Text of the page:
A Team Approach for Improving Access to Mental Health Care for Latino Children


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One in five children ages 3 to 17 have a mental health condition. While most kids do not receive care for mental health conditions,  it is even less likely for a Latino child to see a mental health provider.

Latino children made 58% fewer visits to any mental health provider compared to white children. Latino kids were also less likely than white or black children to see a doctor. In 2013-2014, only 11.6% of Latino kids under age 18 went to a doctor’s office or clinic compared to 7.4% of white and 8.6% of black kids.

A lack of mental health care can impact a child in many aspects of life. Kids with untreated mental health conditions are at a higher risk of suspension from school, dropping out, and even have a higher risk of being put in jail.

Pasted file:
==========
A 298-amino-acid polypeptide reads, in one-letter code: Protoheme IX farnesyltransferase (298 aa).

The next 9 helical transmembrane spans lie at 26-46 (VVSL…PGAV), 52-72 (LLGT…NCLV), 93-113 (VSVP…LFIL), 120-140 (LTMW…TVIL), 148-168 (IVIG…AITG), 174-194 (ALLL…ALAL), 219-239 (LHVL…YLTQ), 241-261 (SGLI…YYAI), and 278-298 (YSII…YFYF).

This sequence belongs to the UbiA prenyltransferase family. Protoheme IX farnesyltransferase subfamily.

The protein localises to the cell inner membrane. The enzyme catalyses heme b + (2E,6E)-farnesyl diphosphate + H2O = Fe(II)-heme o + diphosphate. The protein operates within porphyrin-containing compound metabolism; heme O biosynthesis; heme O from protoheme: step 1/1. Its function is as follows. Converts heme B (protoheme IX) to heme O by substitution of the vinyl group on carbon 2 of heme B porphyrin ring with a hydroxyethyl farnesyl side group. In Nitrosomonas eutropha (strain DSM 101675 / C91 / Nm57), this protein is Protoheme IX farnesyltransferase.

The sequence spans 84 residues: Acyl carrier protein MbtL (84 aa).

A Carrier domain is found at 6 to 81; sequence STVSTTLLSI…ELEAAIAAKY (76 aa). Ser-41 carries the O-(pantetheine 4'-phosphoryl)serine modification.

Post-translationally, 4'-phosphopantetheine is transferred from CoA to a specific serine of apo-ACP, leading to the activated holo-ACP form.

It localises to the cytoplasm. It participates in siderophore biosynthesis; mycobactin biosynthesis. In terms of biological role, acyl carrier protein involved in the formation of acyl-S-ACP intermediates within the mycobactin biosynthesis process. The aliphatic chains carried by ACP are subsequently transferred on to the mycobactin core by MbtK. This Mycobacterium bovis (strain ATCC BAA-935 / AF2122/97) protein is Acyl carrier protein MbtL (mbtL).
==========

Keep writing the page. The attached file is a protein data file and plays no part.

One way to bridge the gap is to improve access to care by teaming up pediatricians with mental health providers in the same clinic. This creates a patient-centered medical home where patients are able to receive all of their care in one clinic. Pediatricians are “essential first-line responders” for mental health screening and treatment. This approach to doctors and mental health providers sharing space protects a patient’s privacy, increases trust, and allows for better follow through on referrals.

If you’re a parent or community leader interested in finding access to care, click here for a list of patient-centered medical homes nearby. If you’re a provider, here are a few ways to get involved.

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